Maura Casey shared one view of the Catholic Church and contraception in her Feb. 26 commentary, “Catholic women speak out.” We would like to give ours.

Before the pill became widely promoted in the 1960s, there was knowledge to help couples with serious needs, like Maura’s mother, to space children by natural means.

The Catholic Church addressed the faithful with Pope Paul VI publishing his encyclical Humanae Vitae in the 1960s.

The church had the responsibility to teach morality to the faithful about the dignity of procreation and human sexuality even if it was unpopular among those with secular world standards who would promote their way versus one that would require some sacrifice.

Along with that sacrifice comes a noble purpose of upholding our dignity as sexual beings and having the chance of staying united in grace to God within our married vocation.

When we married in the 1970s, we were aware of the choices. We learned that there was natural family planning out there, and it was acceptable to the church.

A Catholic obstetrician/gynecologist helped us with a quick explanation of a method when we were engaged, and later we went on to a complete class by natural family planning teachers recommended by the church.

As husband and wife, we were equally responsible for upholding the sanctity of our marriage. There are benefits of natural family planning, including appreciating each other when every month feels like a honeymoon, added grace from God and keeping things natural for our bodies.

Artificial contraception may seem like the way for some couples, but there are risks of cancers, contraception acting as an abortifacient and losing dignity through the possibility of becoming sex objects to each other when God is left out of the equation.

With the natural family planning, you feel your lovemaking is staying open to conception and being partners with God as co-creators. You make a sacrifice to give up the pleasure during fertile times.

The most important thing the church is trying to teach is leading each other as a couple to heaven through our vocation as married people.

To those who would say that you tell your daughters about artificial birth control, I would say that it would be irresponsible telling my children artificial birth control is good or OK versus telling them how good and holy natural family planning is.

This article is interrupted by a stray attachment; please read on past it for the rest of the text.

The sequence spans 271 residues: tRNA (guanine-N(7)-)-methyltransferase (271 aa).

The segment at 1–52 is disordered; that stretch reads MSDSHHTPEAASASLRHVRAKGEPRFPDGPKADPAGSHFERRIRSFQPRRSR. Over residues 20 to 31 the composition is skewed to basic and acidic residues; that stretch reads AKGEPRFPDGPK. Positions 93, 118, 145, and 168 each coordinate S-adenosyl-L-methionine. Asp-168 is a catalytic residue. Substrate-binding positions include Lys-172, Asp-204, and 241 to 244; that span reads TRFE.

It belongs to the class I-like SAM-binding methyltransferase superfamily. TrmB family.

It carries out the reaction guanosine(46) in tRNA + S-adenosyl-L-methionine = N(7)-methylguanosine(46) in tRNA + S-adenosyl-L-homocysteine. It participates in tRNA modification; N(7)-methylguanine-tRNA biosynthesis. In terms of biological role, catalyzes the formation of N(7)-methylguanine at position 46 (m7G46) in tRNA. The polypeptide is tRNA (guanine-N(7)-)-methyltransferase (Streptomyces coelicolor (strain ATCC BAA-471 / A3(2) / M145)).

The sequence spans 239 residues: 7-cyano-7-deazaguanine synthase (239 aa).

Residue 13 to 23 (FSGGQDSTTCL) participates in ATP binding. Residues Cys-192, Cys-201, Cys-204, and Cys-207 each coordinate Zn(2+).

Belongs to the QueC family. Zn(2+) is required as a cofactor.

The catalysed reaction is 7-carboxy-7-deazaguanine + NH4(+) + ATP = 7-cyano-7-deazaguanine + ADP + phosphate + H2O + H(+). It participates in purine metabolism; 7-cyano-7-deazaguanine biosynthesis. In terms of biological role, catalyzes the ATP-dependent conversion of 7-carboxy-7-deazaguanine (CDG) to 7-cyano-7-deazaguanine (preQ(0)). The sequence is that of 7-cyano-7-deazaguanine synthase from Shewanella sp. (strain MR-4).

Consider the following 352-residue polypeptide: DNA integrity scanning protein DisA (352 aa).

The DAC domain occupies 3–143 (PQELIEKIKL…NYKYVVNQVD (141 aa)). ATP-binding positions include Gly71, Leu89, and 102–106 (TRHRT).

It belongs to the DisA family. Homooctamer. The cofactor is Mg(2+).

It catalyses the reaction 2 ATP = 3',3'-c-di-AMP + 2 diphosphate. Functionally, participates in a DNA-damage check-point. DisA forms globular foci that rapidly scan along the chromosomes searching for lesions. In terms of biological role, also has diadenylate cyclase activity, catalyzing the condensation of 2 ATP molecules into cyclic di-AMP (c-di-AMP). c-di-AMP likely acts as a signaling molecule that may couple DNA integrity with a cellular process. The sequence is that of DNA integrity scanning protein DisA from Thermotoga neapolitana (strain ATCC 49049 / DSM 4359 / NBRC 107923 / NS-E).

The sad fact is that the use of artificial birth control leads to becoming sexually active before marriage, a loss of self respect and it won’t protect them from the risk of sexually transmitted diseases.

Maura Casey thinks most Catholics see it like she does. We have many like-minded friends and fellow parishioners in our 37 years of marriage. We want to thank God for our four natural children and one adopted daughter.

To all others reading: Get the facts and pray about it.

Anne and Paul Williams

Akron

Offensive show

After watching the NBA All-Star Game for the first half, I came to the conclusion that it should have been the NBA All-Star Show, with the players winning for the Best Actors in a Starting Role.

I had to turn it off and watch the real Academy Awards. There was no defense and very few, if any, blocked shots. The referees should have won in the Best Supporting Actors category. There were very few fouls called because the players seldom touched each other. There was only offense, players allowed to drive to the basket untouched.

Next year, maybe the No. 1 and the No. 2 college teams in the country could replace the All-Star Show, then we would see a real All-Star Game.

Johnnie Hannah

Akron

Keep Kurt on ?the County Council

Finding elected officials who have a genuine dedication to helping those they represent is becoming increasingly difficult.

While much of the focus for this upcoming election will be on the presidential race, there are many local races that will have an impact on those of us living in Summit County.

One of those races is for an at-large seat on the Summit County Council.

As Democrats in Summit County head to the polls on Tuesday, I strongly recommend that they cast a vote for Sandra Kurt.

I have had the pleasure to get to know Kurt over the past few years and say without hesitation that she is one of the most intelligent, thoughtful and dedicated public servants we are lucky enough to have serving the people of Summit County.